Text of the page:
Dow 21,000, S&P 2400 and NASDAQ 6000: Seems Unsustainable

Dow 21,000, S&P 2400 and NASDAQ 6000: Seems Unsustainable

The stock market is at all time highs. It has run to extraordinary levels.

Stock valuations, in the opinion of this author, are absolutely unsustainable. The S&P now trades over 18x 2018 consensus estimates. 18x future earnings (not current year) is very aggressive in any environment, but especially when the underlying consensus estimates are based on the following assumptions that analysts at major investment banks are now taking for granted:

  1. Commerce Secretary Wibur Ross’s goal of spiking US GDP from below 1% to 4% will materialize as a result of trade policy that discourages free trade (the author believes that this policy will have the opposite effect and risks a global recession or depression).
  2. Lower tax rates on corporations and the opportunity of corporations to take advantage of 1-time accounting change will enable them to show real accounting growth from 2017 to 2018. (the author doubts that any of this will get through Congress and questions their effectiveness even if it does).
  3. Economic, US political and global geopolitical events will not have a dampening affect on companies’ ability to grow earnings dramatically over the next year, or on the ability of US markets to continue to support an 18x PE multiple (the author doubts this too, especially as this type of valuation has never been sustainable over the long term).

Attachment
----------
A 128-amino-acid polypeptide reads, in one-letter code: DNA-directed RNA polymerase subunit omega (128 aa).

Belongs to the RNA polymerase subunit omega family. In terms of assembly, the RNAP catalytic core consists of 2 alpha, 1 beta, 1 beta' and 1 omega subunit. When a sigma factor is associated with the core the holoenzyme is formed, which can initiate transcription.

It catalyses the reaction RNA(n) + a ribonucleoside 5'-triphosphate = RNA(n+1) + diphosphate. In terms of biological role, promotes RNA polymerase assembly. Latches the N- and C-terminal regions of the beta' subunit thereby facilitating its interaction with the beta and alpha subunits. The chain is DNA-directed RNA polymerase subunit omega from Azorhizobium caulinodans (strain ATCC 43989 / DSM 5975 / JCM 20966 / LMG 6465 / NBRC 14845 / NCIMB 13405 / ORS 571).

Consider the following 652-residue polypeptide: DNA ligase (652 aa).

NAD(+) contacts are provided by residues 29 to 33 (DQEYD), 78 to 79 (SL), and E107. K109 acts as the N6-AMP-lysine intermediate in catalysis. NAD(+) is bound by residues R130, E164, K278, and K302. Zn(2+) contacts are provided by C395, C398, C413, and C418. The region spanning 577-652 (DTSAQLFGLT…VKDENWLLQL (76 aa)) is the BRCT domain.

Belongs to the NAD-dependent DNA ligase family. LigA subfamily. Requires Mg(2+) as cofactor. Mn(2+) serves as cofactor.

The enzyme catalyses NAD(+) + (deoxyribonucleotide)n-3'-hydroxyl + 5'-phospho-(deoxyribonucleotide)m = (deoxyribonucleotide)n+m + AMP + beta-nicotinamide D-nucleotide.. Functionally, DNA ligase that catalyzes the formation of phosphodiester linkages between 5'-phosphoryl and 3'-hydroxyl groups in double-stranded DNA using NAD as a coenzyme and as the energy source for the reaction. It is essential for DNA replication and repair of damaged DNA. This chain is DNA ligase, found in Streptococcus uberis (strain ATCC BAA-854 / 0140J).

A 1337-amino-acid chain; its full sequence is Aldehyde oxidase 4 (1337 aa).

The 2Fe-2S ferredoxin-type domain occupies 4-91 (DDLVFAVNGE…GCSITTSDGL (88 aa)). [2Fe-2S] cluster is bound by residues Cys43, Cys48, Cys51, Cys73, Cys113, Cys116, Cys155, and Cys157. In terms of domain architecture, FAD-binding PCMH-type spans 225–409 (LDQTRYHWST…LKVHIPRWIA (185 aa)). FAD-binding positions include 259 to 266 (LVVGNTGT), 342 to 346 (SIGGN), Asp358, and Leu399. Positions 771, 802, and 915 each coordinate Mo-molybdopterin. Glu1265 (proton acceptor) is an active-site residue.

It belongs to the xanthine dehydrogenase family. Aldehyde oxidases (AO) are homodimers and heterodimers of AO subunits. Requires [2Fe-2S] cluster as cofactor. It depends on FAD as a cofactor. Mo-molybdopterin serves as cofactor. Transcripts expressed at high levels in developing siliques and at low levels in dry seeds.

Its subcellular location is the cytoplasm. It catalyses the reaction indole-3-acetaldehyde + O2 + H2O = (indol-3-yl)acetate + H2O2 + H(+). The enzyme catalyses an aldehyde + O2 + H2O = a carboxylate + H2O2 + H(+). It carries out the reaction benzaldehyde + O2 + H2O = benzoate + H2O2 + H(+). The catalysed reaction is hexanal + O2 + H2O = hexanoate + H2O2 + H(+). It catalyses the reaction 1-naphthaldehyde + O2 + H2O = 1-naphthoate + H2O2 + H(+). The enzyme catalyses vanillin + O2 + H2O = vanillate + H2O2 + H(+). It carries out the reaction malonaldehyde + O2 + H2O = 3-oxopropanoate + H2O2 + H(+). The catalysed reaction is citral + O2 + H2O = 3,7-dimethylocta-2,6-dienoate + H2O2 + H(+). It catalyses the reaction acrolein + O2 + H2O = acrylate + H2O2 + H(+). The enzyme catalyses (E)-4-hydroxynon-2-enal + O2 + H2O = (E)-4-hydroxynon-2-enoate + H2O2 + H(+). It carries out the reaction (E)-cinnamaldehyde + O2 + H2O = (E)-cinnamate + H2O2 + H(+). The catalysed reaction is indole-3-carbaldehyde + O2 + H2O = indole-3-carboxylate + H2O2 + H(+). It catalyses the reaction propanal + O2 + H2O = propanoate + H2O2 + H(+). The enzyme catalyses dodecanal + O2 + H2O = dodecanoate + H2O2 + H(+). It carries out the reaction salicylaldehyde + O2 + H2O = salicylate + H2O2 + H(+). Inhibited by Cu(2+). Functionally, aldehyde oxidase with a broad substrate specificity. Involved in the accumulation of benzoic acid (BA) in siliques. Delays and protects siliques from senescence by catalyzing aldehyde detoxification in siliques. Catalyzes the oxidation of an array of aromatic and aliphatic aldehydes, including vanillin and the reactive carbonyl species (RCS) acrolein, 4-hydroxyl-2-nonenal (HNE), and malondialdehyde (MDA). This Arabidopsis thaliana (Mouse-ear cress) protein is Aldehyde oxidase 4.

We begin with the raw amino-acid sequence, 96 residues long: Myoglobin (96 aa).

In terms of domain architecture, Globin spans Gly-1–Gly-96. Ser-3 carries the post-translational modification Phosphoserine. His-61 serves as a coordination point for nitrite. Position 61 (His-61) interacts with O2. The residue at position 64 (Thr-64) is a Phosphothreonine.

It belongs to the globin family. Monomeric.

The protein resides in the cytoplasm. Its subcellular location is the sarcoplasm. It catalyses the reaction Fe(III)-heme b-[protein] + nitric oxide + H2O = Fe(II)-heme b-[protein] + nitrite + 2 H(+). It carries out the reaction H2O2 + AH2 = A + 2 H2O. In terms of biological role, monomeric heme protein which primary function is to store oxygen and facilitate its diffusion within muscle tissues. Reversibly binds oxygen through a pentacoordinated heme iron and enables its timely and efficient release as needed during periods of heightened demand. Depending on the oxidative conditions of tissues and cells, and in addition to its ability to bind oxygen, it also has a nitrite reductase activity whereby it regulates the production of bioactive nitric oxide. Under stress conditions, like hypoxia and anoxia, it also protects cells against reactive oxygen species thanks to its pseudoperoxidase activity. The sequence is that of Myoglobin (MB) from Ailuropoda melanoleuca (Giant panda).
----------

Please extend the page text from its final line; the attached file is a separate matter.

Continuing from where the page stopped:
I have recommended that U.S. investors maintain a heavy exposure to cash (savings and short-term CDs) to protect against unsustainable valuations and to wait for a better entry point. Now more than even, investors need to apply some historical perspective, and keep strong positions in cash.

I have not espoused the belief that people should be completely unexposed to the stock market, and I myself have maintained a reasonable exposure to US equity markets. Selling out completely runs the risk of being dead wrong and to missing a strong upside.

Ari Socolow
Ari Socolow: Ari Socolow is the Chief Economist and Editor-in-Chief at BestCashCow. He is particularly interested in issues relating to bank transparency and the climate crisis. Since co-founding BestCashCow in 2005, Ari has been frequently cited in the media as an expert on local and national savings accounts, CD products, mortgage and loan products and credit card rewards products.

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